A group of international academic researchers have discovered a vulnerability in OpenSSL security that has the potential to affect as many as 11.5 million servers. The hole in this security protocol allows Secure Sockets Layer (SSLv2) an outdated security protocol, to be used to attack modern websites.
The attack that exploits this vulnerability has been titled DROWN (Decrypting RSA with Obsolete and Weakened eNcryption – CVE-2016-0800), and it is estimated to be able to kill off a minimum of one-third of ALL HTTPS servers.
While OpenSSL is the most popular target, it’s not the only one vulnerable, Microsoft Internet Information Services (IIS) versions 7 and certain editions of Network Security Services (NSS) are also susceptible to being exploited. If you are using OpenSSL for security, we recommend that if you upgrade to OpenSSL 1.0.2g or 1.0.1s. For ISS and NSS users, upgrade to the latest versions ASAP. Now that the vulnerability has been exposed, it is safe to assume that the hackers will be attacking servers soon.
“We’ve been able to execute the attack against OpenSSL versions that are vulnerable to CVE-2016-0703 in under a minute using a single PC. Even for servers that don’t have these particular bugs, the general variant of the attack, which works against any SSLv2 server, can be conducted in under 8 hours at a total cost of $440,” according to the researchers. “Merely allowing SSLv2, even if no legitimate clients ever use it, is a threat to modern servers and clients.”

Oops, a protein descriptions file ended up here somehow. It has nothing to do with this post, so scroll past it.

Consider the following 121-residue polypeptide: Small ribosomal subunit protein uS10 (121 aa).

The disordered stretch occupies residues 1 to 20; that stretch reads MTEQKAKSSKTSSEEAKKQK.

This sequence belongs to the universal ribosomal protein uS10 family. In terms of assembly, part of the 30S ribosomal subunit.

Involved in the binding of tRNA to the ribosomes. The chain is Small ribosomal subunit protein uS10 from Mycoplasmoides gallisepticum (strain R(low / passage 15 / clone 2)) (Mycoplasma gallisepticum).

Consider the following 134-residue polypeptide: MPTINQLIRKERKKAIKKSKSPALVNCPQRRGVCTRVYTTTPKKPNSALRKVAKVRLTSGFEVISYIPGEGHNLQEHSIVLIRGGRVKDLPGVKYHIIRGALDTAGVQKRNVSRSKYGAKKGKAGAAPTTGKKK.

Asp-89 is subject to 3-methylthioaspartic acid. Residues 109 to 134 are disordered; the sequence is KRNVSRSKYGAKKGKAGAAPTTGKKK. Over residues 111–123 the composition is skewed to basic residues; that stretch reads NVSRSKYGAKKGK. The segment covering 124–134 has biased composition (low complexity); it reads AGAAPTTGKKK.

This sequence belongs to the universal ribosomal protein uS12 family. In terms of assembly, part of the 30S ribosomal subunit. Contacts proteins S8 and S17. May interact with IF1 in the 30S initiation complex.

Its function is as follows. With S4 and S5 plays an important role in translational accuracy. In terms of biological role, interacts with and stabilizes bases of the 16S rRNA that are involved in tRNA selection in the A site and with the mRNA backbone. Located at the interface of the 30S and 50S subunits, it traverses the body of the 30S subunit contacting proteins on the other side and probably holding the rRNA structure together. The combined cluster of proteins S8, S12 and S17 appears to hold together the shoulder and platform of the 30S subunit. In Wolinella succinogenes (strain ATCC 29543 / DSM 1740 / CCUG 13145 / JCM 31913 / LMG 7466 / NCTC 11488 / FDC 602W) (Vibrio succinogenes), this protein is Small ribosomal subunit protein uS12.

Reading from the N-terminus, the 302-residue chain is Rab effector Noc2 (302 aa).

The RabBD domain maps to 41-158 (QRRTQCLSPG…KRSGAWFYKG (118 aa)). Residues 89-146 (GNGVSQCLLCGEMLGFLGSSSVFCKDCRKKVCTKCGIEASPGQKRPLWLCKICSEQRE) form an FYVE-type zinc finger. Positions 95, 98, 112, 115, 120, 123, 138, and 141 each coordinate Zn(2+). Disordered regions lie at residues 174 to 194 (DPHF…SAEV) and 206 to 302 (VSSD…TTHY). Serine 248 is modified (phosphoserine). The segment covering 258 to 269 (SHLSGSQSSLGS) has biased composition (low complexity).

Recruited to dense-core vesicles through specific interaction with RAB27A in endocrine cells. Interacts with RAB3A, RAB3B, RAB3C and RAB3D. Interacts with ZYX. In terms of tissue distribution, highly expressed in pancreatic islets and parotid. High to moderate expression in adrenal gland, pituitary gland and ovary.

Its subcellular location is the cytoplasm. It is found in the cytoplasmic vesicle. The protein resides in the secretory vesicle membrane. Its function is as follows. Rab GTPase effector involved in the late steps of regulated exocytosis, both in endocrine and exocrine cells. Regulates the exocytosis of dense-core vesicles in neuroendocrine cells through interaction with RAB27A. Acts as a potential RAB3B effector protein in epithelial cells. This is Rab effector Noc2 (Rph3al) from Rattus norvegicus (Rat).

Best practice would be to disable all 3 of the old SSL protocols (v1-v3). NIST (National Institute of Standards and Technology) requires at least TLS 1.1 (TLS is the replacement to SSL) and recommends upgrading to TLS 1.2, disabling TLS 1.1 in the process All customers should ensure they are following this practice and ensure that OpenSSL is patched to maximize protection from these vulnerabilities. It is also advisable to disable any cipher suites that have no valid business case and only use ones that provide the highest grade encryption.
You can test to see if your website is vulnerable using the DROWN attack test site.
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To learn more about the DROWN attack you can read here.